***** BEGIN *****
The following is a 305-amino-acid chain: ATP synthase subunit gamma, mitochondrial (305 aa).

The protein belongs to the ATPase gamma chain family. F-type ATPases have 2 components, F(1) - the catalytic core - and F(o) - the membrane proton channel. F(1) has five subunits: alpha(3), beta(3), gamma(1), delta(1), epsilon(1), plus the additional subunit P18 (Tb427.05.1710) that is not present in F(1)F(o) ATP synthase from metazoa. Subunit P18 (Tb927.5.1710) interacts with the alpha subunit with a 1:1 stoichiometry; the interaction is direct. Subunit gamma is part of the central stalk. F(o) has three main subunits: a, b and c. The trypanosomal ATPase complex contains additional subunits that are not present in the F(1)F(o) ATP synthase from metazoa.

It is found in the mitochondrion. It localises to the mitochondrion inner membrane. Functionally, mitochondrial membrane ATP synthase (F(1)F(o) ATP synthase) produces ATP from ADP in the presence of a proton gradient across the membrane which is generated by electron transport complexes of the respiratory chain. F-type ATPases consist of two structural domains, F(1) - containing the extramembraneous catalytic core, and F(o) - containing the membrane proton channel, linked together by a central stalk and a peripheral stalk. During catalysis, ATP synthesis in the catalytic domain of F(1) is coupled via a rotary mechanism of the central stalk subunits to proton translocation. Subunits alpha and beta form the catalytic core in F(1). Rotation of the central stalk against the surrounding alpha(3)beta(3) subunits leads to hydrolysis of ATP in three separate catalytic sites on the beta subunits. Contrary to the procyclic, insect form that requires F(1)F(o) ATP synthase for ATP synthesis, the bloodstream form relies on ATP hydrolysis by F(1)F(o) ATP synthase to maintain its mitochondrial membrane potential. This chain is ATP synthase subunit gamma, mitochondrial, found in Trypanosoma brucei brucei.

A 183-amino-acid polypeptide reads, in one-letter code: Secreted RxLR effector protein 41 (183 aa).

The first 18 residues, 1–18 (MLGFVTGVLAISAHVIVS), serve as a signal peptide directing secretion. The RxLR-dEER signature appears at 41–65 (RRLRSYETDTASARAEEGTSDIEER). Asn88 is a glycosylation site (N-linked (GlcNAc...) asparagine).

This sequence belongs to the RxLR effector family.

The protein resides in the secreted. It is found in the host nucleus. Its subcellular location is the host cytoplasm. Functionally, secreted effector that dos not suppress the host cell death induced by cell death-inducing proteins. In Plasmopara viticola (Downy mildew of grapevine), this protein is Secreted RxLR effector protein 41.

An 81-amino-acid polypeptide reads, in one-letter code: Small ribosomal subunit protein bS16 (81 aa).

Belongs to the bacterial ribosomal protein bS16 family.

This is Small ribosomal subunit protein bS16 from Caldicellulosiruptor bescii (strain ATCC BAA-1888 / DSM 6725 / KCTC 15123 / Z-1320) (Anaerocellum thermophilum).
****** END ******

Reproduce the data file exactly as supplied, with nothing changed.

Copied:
The following is a 305-amino-acid chain: ATP synthase subunit gamma, mitochondrial (305 aa).

The protein belongs to the ATPase gamma chain family. F-type ATPases have 2 components, F(1) - the catalytic core - and F(o) - the membrane proton channel. F(1) has five subunits: alpha(3), beta(3), gamma(1), delta(1), epsilon(1), plus the additional subunit P18 (Tb427.05.1710) that is not present in F(1)F(o) ATP synthase from metazoa. Subunit P18 (Tb927.5.1710) interacts with the alpha subunit with a 1:1 stoichiometry; the interaction is direct. Subunit gamma is part of the central stalk. F(o) has three main subunits: a, b and c. The trypanosomal ATPase complex contains additional subunits that are not present in the F(1)F(o) ATP synthase from metazoa.

It is found in the mitochondrion. It localises to the mitochondrion inner membrane. Functionally, mitochondrial membrane ATP synthase (F(1)F(o) ATP synthase) produces ATP from ADP in the presence of a proton gradient across the membrane which is generated by electron transport complexes of the respiratory chain. F-type ATPases consist of two structural domains, F(1) - containing the extramembraneous catalytic core, and F(o) - containing the membrane proton channel, linked together by a central stalk and a peripheral stalk. During catalysis, ATP synthesis in the catalytic domain of F(1) is coupled via a rotary mechanism of the central stalk subunits to proton translocation. Subunits alpha and beta form the catalytic core in F(1). Rotation of the central stalk against the surrounding alpha(3)beta(3) subunits leads to hydrolysis of ATP in three separate catalytic sites on the beta subunits. Contrary to the procyclic, insect form that requires F(1)F(o) ATP synthase for ATP synthesis, the bloodstream form relies on ATP hydrolysis by F(1)F(o) ATP synthase to maintain its mitochondrial membrane potential. This chain is ATP synthase subunit gamma, mitochondrial, found in Trypanosoma brucei brucei.

A 183-amino-acid polypeptide reads, in one-letter code: Secreted RxLR effector protein 41 (183 aa).

The first 18 residues, 1–18 (MLGFVTGVLAISAHVIVS), serve as a signal peptide directing secretion. The RxLR-dEER signature appears at 41–65 (RRLRSYETDTASARAEEGTSDIEER). Asn88 is a glycosylation site (N-linked (GlcNAc...) asparagine).

This sequence belongs to the RxLR effector family.

The protein resides in the secreted. It is found in the host nucleus. Its subcellular location is the host cytoplasm. Functionally, secreted effector that dos not suppress the host cell death induced by cell death-inducing proteins. In Plasmopara viticola (Downy mildew of grapevine), this protein is Secreted RxLR effector protein 41.

An 81-amino-acid polypeptide reads, in one-letter code: Small ribosomal subunit protein bS16 (81 aa).

Belongs to the bacterial ribosomal protein bS16 family.

This is Small ribosomal subunit protein bS16 from Caldicellulosiruptor bescii (strain ATCC BAA-1888 / DSM 6725 / KCTC 15123 / Z-1320) (Anaerocellum thermophilum).